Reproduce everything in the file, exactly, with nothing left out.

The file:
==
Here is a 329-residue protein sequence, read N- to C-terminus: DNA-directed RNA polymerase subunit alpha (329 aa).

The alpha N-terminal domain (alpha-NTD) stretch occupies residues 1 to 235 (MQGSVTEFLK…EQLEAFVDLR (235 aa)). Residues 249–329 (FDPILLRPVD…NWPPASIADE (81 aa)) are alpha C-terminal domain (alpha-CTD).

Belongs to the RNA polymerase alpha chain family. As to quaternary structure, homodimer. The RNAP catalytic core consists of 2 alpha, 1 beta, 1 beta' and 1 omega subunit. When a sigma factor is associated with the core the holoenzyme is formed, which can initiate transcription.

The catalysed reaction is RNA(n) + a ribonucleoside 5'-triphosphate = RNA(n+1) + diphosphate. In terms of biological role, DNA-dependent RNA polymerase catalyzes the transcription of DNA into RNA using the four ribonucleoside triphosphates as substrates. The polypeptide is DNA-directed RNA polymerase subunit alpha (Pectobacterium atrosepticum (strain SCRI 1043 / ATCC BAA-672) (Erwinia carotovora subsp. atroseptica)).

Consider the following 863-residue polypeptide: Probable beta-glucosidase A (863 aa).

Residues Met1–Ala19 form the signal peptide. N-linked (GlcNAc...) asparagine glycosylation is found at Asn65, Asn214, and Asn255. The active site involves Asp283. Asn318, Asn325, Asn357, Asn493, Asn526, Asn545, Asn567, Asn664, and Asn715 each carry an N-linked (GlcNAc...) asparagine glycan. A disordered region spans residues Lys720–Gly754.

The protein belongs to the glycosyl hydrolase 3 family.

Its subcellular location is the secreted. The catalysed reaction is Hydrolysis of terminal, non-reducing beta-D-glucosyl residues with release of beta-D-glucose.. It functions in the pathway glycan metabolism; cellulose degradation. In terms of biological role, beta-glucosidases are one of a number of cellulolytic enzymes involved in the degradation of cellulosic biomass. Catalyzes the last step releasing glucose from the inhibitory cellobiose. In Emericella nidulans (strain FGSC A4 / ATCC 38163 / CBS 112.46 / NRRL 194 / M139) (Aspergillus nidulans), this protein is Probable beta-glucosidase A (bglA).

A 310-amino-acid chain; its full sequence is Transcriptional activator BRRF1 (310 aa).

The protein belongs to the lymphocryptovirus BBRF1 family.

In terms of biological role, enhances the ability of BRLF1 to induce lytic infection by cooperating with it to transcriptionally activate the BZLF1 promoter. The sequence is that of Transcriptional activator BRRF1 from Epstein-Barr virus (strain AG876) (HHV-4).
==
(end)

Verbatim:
Here is a 329-residue protein sequence, read N- to C-terminus: DNA-directed RNA polymerase subunit alpha (329 aa).

The alpha N-terminal domain (alpha-NTD) stretch occupies residues 1 to 235 (MQGSVTEFLK…EQLEAFVDLR (235 aa)). Residues 249–329 (FDPILLRPVD…NWPPASIADE (81 aa)) are alpha C-terminal domain (alpha-CTD).

Belongs to the RNA polymerase alpha chain family. As to quaternary structure, homodimer. The RNAP catalytic core consists of 2 alpha, 1 beta, 1 beta' and 1 omega subunit. When a sigma factor is associated with the core the holoenzyme is formed, which can initiate transcription.

The catalysed reaction is RNA(n) + a ribonucleoside 5'-triphosphate = RNA(n+1) + diphosphate. In terms of biological role, DNA-dependent RNA polymerase catalyzes the transcription of DNA into RNA using the four ribonucleoside triphosphates as substrates. The polypeptide is DNA-directed RNA polymerase subunit alpha (Pectobacterium atrosepticum (strain SCRI 1043 / ATCC BAA-672) (Erwinia carotovora subsp. atroseptica)).

Consider the following 863-residue polypeptide: Probable beta-glucosidase A (863 aa).

Residues Met1–Ala19 form the signal peptide. N-linked (GlcNAc...) asparagine glycosylation is found at Asn65, Asn214, and Asn255. The active site involves Asp283. Asn318, Asn325, Asn357, Asn493, Asn526, Asn545, Asn567, Asn664, and Asn715 each carry an N-linked (GlcNAc...) asparagine glycan. A disordered region spans residues Lys720–Gly754.

The protein belongs to the glycosyl hydrolase 3 family.

Its subcellular location is the secreted. The catalysed reaction is Hydrolysis of terminal, non-reducing beta-D-glucosyl residues with release of beta-D-glucose.. It functions in the pathway glycan metabolism; cellulose degradation. In terms of biological role, beta-glucosidases are one of a number of cellulolytic enzymes involved in the degradation of cellulosic biomass. Catalyzes the last step releasing glucose from the inhibitory cellobiose. In Emericella nidulans (strain FGSC A4 / ATCC 38163 / CBS 112.46 / NRRL 194 / M139) (Aspergillus nidulans), this protein is Probable beta-glucosidase A (bglA).

A 310-amino-acid chain; its full sequence is Transcriptional activator BRRF1 (310 aa).

The protein belongs to the lymphocryptovirus BBRF1 family.

In terms of biological role, enhances the ability of BRLF1 to induce lytic infection by cooperating with it to transcriptionally activate the BZLF1 promoter. The sequence is that of Transcriptional activator BRRF1 from Epstein-Barr virus (strain AG876) (HHV-4).